By Yvonne Tan
In celebration of its 20th anniversary, the Miho Museum in Shigaraki, Japan is hosting this special exhibition of Japanese glass from the Bindeisha Vidro-Diamante Glass Museum of Matsuyama, Shikoku founded by Daito Norisato in 2011. Glass-making was in its infancy during the Edo-period (1615-1868) and because specimens are relatively rare, Mr åDaito spent a lifetime assembling his collection to represent ‘the most beautiful glass in the field’. The 180 objects on show attest to the superb craftsmanship and technical virtuosity of Edo and Meiji era (1868-1912) artisans who mastered a foreign form and made it uniquely their own.
In the 16th century, Japan’s first encounters with the West introduced the Christian faith and missionary activity as well as the fruits of European material culture. The Portuguese, who were the first to reach the country around 1542, subsequently brought items made of glass, a material both unique and ‘foreign’, and altogether a novelty. In 1549, the Jesuit Francis Xavier was said to have presented mirrors and telescopes to the Kyushu daimyo, Ouchi Yoshitaka. They were universally admired. Indeed, the Japanese terms of reference for glass, biidoro, was derived from the Portuguese vidro. The material soon became a luxury item prompting the first exercises in glass-making learnt from Chinese texts.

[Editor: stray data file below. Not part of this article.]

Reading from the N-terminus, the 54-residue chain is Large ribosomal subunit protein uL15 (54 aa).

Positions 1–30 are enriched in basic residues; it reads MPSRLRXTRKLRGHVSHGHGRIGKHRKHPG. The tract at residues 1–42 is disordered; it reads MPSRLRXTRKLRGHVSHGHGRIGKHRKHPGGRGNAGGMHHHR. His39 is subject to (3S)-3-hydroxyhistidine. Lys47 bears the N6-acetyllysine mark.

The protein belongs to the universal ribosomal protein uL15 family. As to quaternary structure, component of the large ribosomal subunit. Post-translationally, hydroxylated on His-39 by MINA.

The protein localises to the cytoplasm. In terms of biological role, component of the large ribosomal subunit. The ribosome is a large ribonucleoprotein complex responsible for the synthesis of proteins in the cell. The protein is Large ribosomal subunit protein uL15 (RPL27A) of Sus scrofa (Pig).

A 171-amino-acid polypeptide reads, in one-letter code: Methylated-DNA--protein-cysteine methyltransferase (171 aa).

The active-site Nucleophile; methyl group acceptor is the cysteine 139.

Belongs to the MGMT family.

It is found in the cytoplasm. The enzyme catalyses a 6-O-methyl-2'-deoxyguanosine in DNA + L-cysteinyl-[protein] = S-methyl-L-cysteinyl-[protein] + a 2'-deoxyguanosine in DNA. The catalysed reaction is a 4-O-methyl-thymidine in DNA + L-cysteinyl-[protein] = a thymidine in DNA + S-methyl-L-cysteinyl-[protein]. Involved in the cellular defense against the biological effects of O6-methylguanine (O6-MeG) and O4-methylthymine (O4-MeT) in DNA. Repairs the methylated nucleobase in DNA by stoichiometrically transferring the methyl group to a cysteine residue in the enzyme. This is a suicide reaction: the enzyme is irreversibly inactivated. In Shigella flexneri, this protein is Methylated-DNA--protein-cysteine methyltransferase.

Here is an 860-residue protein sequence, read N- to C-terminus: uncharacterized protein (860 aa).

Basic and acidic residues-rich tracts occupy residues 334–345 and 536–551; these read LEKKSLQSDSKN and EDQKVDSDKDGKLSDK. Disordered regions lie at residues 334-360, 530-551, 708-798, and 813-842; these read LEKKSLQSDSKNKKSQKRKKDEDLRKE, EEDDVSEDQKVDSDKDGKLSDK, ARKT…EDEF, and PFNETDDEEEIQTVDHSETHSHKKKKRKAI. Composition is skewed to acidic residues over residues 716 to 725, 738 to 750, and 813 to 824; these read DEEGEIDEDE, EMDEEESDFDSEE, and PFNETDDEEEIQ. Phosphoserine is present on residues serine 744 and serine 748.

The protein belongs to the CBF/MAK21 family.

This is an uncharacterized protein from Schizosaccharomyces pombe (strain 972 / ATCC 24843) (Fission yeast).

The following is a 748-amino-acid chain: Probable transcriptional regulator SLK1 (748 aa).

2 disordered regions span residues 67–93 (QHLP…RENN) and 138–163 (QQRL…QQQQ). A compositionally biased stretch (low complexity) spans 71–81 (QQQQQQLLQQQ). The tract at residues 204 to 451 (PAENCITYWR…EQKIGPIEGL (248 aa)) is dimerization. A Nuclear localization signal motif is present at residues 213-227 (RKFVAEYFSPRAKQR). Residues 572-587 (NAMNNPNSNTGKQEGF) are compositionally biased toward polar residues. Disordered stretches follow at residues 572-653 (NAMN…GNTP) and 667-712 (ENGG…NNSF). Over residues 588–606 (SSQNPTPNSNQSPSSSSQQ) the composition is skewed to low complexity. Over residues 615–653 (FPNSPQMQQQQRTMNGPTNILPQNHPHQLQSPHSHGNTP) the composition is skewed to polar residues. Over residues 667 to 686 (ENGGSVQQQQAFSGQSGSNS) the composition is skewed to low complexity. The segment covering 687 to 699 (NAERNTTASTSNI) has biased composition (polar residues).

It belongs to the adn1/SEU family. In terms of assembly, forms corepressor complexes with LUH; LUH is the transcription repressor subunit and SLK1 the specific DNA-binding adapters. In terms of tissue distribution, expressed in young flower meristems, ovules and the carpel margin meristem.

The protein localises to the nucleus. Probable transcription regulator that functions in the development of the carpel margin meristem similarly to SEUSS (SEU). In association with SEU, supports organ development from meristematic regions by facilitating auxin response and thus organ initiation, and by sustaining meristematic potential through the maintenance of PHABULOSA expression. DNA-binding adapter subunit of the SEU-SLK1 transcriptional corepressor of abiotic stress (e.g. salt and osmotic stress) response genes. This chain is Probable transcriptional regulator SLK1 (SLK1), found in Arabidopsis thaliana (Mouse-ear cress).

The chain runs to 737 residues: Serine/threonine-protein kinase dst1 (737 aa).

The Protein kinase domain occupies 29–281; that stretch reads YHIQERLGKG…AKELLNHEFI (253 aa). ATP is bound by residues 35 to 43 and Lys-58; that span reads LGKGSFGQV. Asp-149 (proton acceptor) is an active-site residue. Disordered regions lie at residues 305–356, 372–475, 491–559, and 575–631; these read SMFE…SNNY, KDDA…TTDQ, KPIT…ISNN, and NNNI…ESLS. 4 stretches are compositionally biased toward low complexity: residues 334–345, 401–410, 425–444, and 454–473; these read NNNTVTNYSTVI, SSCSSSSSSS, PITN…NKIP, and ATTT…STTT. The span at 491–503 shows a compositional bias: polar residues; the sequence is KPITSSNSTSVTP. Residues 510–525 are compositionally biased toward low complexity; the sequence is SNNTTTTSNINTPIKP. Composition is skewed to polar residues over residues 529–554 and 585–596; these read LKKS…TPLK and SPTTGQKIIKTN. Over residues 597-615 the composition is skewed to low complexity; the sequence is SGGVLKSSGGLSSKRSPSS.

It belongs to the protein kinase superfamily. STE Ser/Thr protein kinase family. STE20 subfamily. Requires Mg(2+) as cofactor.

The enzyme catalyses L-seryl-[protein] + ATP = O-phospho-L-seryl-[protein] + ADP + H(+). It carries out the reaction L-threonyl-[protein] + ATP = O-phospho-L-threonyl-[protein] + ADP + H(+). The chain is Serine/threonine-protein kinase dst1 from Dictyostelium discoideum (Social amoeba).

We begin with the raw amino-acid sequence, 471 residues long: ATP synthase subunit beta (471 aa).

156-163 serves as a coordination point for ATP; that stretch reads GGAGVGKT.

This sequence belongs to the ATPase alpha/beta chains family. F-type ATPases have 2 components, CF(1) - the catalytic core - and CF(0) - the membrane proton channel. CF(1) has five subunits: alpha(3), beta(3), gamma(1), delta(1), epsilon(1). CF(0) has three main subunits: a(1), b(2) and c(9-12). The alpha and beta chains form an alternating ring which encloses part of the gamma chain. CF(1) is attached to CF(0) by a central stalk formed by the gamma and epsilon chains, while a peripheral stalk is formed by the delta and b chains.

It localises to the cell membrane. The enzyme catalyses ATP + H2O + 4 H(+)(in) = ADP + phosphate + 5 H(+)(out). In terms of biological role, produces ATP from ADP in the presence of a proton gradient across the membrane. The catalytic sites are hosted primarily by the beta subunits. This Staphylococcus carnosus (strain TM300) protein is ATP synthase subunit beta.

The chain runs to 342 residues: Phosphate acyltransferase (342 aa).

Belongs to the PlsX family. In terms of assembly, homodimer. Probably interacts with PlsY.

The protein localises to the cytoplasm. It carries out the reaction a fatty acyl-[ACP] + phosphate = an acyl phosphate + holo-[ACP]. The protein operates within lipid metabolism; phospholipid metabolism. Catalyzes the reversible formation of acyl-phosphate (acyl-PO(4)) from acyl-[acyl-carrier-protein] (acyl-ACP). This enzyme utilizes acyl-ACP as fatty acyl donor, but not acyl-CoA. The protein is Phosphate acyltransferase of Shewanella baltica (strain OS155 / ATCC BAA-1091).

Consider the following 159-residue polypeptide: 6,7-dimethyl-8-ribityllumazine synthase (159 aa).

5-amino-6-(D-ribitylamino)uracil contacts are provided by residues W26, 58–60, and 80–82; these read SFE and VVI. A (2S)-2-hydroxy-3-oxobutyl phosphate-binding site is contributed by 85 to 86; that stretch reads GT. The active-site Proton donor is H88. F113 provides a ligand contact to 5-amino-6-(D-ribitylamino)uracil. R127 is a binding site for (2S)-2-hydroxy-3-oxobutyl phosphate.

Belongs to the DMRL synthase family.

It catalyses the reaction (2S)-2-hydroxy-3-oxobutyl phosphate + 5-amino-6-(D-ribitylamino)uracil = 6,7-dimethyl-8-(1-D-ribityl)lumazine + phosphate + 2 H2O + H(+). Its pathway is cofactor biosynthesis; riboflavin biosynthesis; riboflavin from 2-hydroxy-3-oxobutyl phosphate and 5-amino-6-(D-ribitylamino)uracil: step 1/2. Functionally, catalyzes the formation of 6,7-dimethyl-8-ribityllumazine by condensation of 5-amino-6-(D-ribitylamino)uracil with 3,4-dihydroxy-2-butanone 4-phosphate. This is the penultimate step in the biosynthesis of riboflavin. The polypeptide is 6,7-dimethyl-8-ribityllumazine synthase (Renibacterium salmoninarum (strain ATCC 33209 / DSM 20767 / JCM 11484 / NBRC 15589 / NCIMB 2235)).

Until this time Japanese exposure to glass had been limited. Archaeological excavations suggest the earliest glass shards found in the archipelago are traceable to the Yayoi period (300BC-AD300). Glass beads began circulating from the 1st century onwards. Glass began to have sacred connotations and was generally associated with religion. The first – historical – glass objects that appeared in the Nara period (710-794) however came from Sassanian Persia (224-651) via the Silk Road.
The fascination with glass continued under Tokugawa Japan (1615-1868). Although the country embarked on a policy of isolation from 1639 to 1853, it had a conduit to the outside world: The Dutch East India Company, the VOC (Vereenigde Oost-Indische Compagnie), the sole official European trading body allowed to establish a factory on Dejima island in Nagasaki harbour. The VOC introduced products of superior technology and medicine, indicating the advances made by the scientific and technological revolution taking place in the West. They provoked an enthusiastic reaction when distributed via Nagasaki to the rest of the archipelago: A concerted Japanese effort to master Western scientific knowledge in general, known by the term Rangaku, ‘Dutch learning’ (ran from Oranda, ‘Holland’, and gaku, ‘scholarship’) as well as the ‘horizonal language’ of Dutch.